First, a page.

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Bush came to office in 2001 with a promise of accountability. He would, he promised, restore dignity and accountability to the Oval Office. But the hallmark of his Government has been not accountability, but impunity: the notion that neither he nor any of those who act to his commands can be held to account for crimes or wrongdoing they commit. It is the total inversion of the principle of government by men under law introduced by America’s Founding Fathers.
And if there is no accountability—if Bush and company simply conclude their terms and leave without ever being taken to tasks for criminal misconduct—what consequences does this have for our society? That’s a question one of our editors put to me over lunch yesterday. It’s both extremely important and essentially unasked in America today.
But across the ocean in our motherland of rather more authoritarian traditions, in Britain, precisely this question is being asked. And tomorrow, July 14, 2007, at 9:30 a.m., BBC Radio 4 will be broadcasting a play entitled “Called to Account,” which addresses precisely the question my editor put.
In early 2007, two leading barristers tested the evidence as to whether there would be sufficient grounds to indict the British Prime Minister for the crime of aggression against Iraq. They examined a number of distinguished witnesses, including Members of Parliament, diplomats, United Nations officials, Intelligence experts and journalists.
Their revealing testimony was re-told by actors in The Tricycle Theatre’s critically acclaimed tribunal play Called to Account – The Indictment of Anthony Charles Lynton Blair for the crime of aggression against Iraq – A Hearing. To mark the resignation of Tony Blair, the original cast return in this specially adapted version for BBC Radio 4.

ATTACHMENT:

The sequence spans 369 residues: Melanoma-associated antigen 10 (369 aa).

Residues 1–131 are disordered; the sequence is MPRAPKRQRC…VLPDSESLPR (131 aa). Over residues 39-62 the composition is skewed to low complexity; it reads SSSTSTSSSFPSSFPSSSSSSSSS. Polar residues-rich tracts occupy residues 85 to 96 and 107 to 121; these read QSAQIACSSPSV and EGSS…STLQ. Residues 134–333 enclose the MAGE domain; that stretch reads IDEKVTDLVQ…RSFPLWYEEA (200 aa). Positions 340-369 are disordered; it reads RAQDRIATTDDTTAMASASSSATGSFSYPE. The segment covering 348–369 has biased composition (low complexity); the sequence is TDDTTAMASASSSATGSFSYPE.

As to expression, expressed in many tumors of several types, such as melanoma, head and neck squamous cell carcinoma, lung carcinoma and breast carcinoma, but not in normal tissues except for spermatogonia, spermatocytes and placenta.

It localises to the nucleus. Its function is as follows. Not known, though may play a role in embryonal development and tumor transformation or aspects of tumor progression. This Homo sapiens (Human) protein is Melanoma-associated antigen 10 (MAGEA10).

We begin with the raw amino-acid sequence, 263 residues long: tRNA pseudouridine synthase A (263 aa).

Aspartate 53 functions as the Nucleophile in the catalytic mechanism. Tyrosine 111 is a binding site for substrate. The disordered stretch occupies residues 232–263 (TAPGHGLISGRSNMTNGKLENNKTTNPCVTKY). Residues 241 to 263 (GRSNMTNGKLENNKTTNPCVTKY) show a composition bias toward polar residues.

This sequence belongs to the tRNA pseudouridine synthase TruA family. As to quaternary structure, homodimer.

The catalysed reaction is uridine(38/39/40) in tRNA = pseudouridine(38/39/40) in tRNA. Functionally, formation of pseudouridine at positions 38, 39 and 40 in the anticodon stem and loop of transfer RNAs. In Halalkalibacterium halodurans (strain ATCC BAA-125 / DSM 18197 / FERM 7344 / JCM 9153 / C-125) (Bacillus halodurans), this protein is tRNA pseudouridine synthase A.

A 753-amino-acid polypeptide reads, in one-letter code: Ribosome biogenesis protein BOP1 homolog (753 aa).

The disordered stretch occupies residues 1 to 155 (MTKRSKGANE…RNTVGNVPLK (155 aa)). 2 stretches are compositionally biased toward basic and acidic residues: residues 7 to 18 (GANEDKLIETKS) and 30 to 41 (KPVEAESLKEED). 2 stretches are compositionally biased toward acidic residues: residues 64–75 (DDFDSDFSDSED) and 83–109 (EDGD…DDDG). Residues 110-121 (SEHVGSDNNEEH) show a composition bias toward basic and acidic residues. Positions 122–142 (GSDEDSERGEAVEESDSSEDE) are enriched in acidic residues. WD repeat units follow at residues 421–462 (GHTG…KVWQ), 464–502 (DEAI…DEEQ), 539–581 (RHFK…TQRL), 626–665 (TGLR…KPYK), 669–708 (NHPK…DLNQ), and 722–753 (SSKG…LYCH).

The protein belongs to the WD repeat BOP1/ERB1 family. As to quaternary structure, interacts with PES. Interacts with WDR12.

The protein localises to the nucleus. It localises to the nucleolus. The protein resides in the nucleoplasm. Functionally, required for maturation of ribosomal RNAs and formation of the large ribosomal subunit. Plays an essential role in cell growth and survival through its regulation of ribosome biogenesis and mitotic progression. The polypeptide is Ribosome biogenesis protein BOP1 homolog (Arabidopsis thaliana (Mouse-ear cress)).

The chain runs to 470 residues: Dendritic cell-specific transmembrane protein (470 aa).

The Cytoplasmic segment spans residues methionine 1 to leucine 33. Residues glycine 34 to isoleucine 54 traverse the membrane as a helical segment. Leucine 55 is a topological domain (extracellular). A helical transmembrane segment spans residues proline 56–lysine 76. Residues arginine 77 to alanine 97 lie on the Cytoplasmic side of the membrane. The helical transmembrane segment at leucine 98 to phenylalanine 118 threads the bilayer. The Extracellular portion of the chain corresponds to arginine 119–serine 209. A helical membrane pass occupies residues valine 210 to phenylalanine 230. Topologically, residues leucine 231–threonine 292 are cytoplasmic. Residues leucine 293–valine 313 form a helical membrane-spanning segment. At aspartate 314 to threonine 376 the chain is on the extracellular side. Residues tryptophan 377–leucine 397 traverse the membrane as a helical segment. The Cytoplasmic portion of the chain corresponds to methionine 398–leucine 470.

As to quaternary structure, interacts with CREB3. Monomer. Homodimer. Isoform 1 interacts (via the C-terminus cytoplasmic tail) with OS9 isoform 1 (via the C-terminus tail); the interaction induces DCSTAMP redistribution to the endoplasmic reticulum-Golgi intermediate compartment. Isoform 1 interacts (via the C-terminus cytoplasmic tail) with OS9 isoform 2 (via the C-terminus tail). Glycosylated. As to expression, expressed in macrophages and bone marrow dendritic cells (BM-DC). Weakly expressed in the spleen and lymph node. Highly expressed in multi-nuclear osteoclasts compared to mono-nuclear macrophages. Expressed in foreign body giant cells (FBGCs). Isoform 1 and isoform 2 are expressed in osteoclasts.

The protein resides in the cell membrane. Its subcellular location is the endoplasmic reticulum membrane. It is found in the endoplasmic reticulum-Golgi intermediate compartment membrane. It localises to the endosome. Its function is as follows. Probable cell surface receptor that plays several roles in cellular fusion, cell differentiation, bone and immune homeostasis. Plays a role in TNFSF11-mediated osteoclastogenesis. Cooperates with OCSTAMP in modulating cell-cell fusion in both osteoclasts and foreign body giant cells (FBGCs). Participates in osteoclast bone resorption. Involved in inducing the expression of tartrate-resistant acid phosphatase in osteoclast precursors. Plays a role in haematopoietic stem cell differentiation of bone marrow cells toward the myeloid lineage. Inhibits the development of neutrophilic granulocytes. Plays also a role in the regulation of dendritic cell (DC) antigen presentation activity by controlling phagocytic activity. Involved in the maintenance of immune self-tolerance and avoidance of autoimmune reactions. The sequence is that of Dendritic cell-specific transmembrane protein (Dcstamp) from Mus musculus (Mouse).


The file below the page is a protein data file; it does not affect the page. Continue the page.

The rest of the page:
If you’re in Britain, tune in at 2:30 p.m. tomorrow to BBC4. And if not, tune in at 9:30 a.m. Eastern time to the webcast. Click on the link provided and then click the “listen live” icon at the top of the page. It will be worth your time.
More from Scott Horton:
Conversation — August 5, 2016, 12:08 pm
Sidney Blumenthal on the origins of the Republican Party, the fallout from Clinton’s emails, and his new biography of Abraham Lincoln
Conversation — March 30, 2016, 3:44 pm
Joseph Hickman discusses his new book, The Burn Pits, which tells the story of thousands of U.S. soldiers who, after returning from Iraq and Afghanistan, have developed rare cancers and respiratory diseases.
Flor Arely Sánchez had been in bed with a fever and pains throughout her body for three days when a July thunderstorm broke over the mountainside. She got nervous when bolts of light flashed in the sky. Lightning strikes the San Julián region of western El Salvador several times a year, and her neighbors fear storms more than they fear the march of diseases — first dengue, then chikungunya, now Zika. Flor worried about a lot of things, since she was pregnant.
Late in the afternoon, when the pains had somewhat eased, Flor thought she might go to a dammed-up bit of the river near her house to bathe. She is thirty-five and has lived in the same place all her life, where wrinkled hills are planted with corn, beans, and fruit trees. She took a towel and soap and walked out into the rain. Halfway to the river, the pains returned and overcame her. The next thing Flor remembers, she was in a room she didn’t recognize, unable to move. As she soon discovered, she was in a hospital, her ankle cuffed to the bed, and she was being investigated for abortion.
Average number of new microwave food products introduced every day In 1987:
Cocaine addicts prefer $500 in cash now to $1,000 worth of cocaine later.
Scientists in the Galápagos Islands credited an endangered giant tortoise named Diego with saving his species by fathering more than 800 offspring.
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“Matt was happy enough to sustain himself on the detritus of a world he saw as careening toward self-destruction, and equally happy to scam a government he despised. 'I’m glad everyone’s so wasteful,' he told me. 'It supports my lifestyle.'”